Chakushin Ari


One Missed Call offers you nothing you haven’t already seen before, but it easily manages to captivate and frighten.

“You have one new message.”

Horror, much like a lot of the best science fiction, has often delved into topical territory: like when Romero asked if we were becoming consumerist zombies in Dawn of the Dead. Around the end of the twentieth century and the start of the twenty-first, the horror genre was filled with such films making us afraid of video tapes (The Ring), the internet (Pulse), and … uh hair extensions (Exte). One Missed Call, or Chakushin Ari, is like those, but with cellphones. In fact, it’s really, really like them, and while by itself it’s quite an enjoyable and scary film, that might be its biggest problem.

Ryu Nakamura (Ko Shibasaki), is a high school student whose friends start dying in mysterious ways. Each one of them receives a strange, eerie voicemail which sounds like the final moments of their lives. After one dies, someone else in that person’s contacts list gets a similar call. After having witnessed three of her friends being killed by this curse, she resolves to find out what is causing it, accepting the help of detective Yamashita (Shinichi Tsutsumi). Her search takes her to an orphanage, because of course it does, and an abandoned hospital, where she starts to unravel to truth behind the curse, and what she can do to stop it.


One Missed Call offers everything you’ve come to expect from a yurei film, and this both works in the film’s favour, but also works against it. It’s easy to pick up on the story beats and anyone with a passing knowledge of the genre can guess what scares are coming up when.

That said, the film is still quite effective at dishing out the creepy scenes and the scares. It might be much of the same, but it’s much of the same of what has proven time and again to be genuinely frightening stuff. There are definitely more than enough goofy moments – this is a Takashi Miike film after all – but there is enough slow buildup and atmosphere here to make the scary moments pretty freaky. J-Horror is known for gradually building dread instead of resorting to jump scares (which are much more frequent in the inevitable western remakes) and One Missed Call is no exception. One scene sticks to mind is in the orphanage, Nakamura stares, frozen in fear, at a small cupboard opening, from the inside. Slowly – almost painfully so – a terrifying ghost woman appears. Nakamura screams, and when Yamashita comes to help we cut back to the cupboard, now empty. It’s a scene we’ve seen loads of times before, but the effectiveness of it still stands strong.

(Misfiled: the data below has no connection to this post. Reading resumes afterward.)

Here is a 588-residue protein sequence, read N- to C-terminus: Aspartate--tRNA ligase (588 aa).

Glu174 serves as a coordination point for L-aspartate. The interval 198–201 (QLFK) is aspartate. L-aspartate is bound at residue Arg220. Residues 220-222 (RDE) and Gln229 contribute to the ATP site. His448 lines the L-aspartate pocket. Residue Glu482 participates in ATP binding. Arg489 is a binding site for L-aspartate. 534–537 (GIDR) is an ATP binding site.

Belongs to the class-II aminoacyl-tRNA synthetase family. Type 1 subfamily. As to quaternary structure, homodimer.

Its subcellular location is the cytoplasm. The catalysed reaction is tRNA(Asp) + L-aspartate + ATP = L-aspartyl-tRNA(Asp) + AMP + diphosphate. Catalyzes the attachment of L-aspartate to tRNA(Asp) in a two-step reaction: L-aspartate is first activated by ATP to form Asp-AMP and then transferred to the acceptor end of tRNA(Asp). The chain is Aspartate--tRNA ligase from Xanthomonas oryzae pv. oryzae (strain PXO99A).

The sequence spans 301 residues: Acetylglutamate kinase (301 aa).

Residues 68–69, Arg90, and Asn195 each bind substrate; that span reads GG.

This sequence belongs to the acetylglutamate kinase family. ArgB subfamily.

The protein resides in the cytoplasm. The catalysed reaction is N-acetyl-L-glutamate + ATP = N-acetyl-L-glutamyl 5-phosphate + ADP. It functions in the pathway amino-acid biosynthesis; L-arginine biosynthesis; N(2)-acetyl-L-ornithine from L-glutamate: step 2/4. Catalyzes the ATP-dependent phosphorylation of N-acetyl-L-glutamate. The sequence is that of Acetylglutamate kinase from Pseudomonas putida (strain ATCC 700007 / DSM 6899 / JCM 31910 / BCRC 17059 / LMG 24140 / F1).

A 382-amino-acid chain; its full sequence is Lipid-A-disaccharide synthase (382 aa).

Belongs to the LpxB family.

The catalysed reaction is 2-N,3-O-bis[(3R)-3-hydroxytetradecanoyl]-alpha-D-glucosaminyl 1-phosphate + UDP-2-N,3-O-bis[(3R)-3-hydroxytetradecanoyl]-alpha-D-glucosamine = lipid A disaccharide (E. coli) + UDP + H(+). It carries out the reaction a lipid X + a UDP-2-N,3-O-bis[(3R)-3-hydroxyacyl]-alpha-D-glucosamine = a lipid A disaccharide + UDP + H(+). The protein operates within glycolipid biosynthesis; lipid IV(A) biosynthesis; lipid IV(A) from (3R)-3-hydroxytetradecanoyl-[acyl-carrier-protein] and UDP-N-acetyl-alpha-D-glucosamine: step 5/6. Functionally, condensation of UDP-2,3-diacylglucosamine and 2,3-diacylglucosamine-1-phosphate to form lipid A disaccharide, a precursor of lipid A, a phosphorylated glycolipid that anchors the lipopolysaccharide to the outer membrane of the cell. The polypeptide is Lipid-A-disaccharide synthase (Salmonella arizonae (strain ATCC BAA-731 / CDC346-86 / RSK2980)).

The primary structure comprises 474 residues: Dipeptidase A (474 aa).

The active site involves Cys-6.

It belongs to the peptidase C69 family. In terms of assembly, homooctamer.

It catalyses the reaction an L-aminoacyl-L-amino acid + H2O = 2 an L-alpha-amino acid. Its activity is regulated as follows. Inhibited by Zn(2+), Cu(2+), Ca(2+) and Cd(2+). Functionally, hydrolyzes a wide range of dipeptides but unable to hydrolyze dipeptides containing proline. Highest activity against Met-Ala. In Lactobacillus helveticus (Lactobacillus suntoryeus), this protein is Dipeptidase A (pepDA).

Ko Shibasaki here is a far cry from her other most famous role – that of Mitsuko Souma in Battle Royale – now playing a relatable, instantly likeable character. There’s maybe not that much to her character, outside of playing catalyst to scary events, but she has a few moments of strength and confidence that make up for her otherwise boring arc. Her partner Yamashita isn’t much better, maybe might be even more boring. He serves as a way to get the plot moving and not much else. Actually, points for giving Nakamura most of the story. She might spend it with a perpetual look of confusion on her face, but she still seems to be the one who gets most of the things done, at least in the second half. The first is her mostly reacting as her friends get brutally murdered in front of her eyes.


It would be unfair to say that One Missed Call is entirely generic – the story takes a couple of pretty interesting turns  you don’t see coming – but it’s probably not likely to sway any people who didn’t like, say, The Ring or the Grudge.

Verdict: If you’re looking for something creepy, with a decent mystery and more than enough solid scares, this might not be a hundred percent original, but it’s definitely worth a watch. 

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